Recent in Chemistry (page 8 of 9)

Comparatively Speaking: Proteins vs. DNA vs. Sugars

Industry expert Tony O'Lenick discusses the structural differences between the biopolymers DNA, sugars and proteins, which are all important to life but function differently in the cell and in cosmetic products.

Comparatively Speaking: Radical vs. Ring-opening Polymerization

Industry expert Tony O'Lenick discusses the differences in chemistry between radical polymerization and ring-opening polymerization.

Comparatively Speaking: Compounds vs. Compositions

The difference between a compound and a composition has a dramatic effect upon the ability to formulate. The vast majority of raw materials used in formulations are not compounds, but rather complex mixtures called compositions.

Comparatively Speaking: Static vs. Dynamic Measurement of Surface Tension

Surface tension determines the properties of formulations. How does one measure surface tension? Since, realistically, there is more than one surface tension in a liquid, measurements can vary depending upon the method used. Here, industry expert Tony O'Lenick discusses static and dynamic approaches to measuring surface tension.

Comparatively Speaking: Isotactic vs. Syndiotactic vs. Atactic in Polymers

Anthony J. O'Lenick, Jr., asks Thomas O'Lenick, a doctoral candidate in polymer chemistry at the University of Tennessee, to explain the difference between isotactic, syndiotactic and atactic polymers.

Comparatively Speaking: Humectants vs. Emollients vs. Occlusive Agents

Tony O’Lenick asks industry expert Kelly Dobos of Kao Brands to explain the difference between humectants, emollients and occlusive agents.

Comparatively Speaking: Dimethicone/Vinyl Dimethicone Copolymer vs. Bis-Vinyldimethicone/Dimethicone Copolymer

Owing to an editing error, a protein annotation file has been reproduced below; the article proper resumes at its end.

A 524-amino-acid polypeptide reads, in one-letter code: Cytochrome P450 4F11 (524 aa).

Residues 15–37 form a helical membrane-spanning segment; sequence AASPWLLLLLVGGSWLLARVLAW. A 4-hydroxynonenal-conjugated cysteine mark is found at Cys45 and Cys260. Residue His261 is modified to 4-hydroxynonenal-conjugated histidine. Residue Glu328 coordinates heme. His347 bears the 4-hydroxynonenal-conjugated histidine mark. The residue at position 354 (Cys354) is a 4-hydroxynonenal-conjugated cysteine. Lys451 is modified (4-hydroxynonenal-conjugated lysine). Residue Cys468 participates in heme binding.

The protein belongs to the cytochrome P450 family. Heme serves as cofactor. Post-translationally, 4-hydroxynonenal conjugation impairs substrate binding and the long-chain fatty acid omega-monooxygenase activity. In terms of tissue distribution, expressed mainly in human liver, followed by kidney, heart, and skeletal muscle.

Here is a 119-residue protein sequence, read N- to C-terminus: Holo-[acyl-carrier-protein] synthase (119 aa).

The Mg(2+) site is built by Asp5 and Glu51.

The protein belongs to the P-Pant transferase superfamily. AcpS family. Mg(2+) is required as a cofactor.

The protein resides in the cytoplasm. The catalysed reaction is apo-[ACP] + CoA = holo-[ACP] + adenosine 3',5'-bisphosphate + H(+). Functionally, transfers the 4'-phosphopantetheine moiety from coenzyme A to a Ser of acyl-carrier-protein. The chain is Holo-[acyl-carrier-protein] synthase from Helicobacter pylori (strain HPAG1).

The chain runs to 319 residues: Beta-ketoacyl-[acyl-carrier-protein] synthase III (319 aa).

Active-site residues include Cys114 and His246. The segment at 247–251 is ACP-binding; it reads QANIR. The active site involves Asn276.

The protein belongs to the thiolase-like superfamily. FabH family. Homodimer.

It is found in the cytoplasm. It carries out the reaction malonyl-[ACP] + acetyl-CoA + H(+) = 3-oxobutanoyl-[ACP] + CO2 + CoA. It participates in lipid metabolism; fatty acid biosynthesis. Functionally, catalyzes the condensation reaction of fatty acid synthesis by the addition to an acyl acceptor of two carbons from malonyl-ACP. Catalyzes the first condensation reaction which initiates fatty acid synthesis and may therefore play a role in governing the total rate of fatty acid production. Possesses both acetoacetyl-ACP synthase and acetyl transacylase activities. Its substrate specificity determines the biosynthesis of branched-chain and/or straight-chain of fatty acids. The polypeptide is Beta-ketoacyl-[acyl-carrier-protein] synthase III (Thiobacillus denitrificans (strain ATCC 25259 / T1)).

Tony O'Lenick notes that the nomenclature for silicone elastomers and resins is complicated, and explains the difference between dimethicone/vinyl dimethicone copolymer and bis-vinyldimethicone/dimethicone copolymer.

Is Cosmetic Science Really "Bad"? Part II: Detecting Baloney Science

This column is the second of four examining whether cosmetic science is really as bad as it is portrayed. Here, the author uses Michael Shermer's "Baloney Detection Kit" to identify science vs. nonsense. Future columns will apply this kit to cosmetic science.

Understanding Water

Recently, the US Department of Energy's SLAC National Accelerator Laboratory and universities in Sweden and Japan examined the molecular idiosyncrasies of water; their work suggests the textbook model of water at ambient conditions was incorrect.

Comparatively Speaking: Dimethicone vs. Methicone

Dimethicone refers to a silicone compound that has “D” units, meaning only silicon atoms with two methyl groups attached. A methicone completely lacks the “D” unit.

Is Cosmetic Science Really "Bad?"

If one were to believe the opinion of science writer Ben Goldacre, PhD, in his new book titled Bad Science, cosmetic scientists seem to be telling a big bunch of lies. Who has had enough of the public's opinion of cosmetic science?

Buckywires on Industrial Scale: New Delivery Potential

Essentially, buckywires are applicable in place of traditional carbon nanotubes; they are of interest in drug delivery, among other areas, and until now, their industrial scale-up was not determined.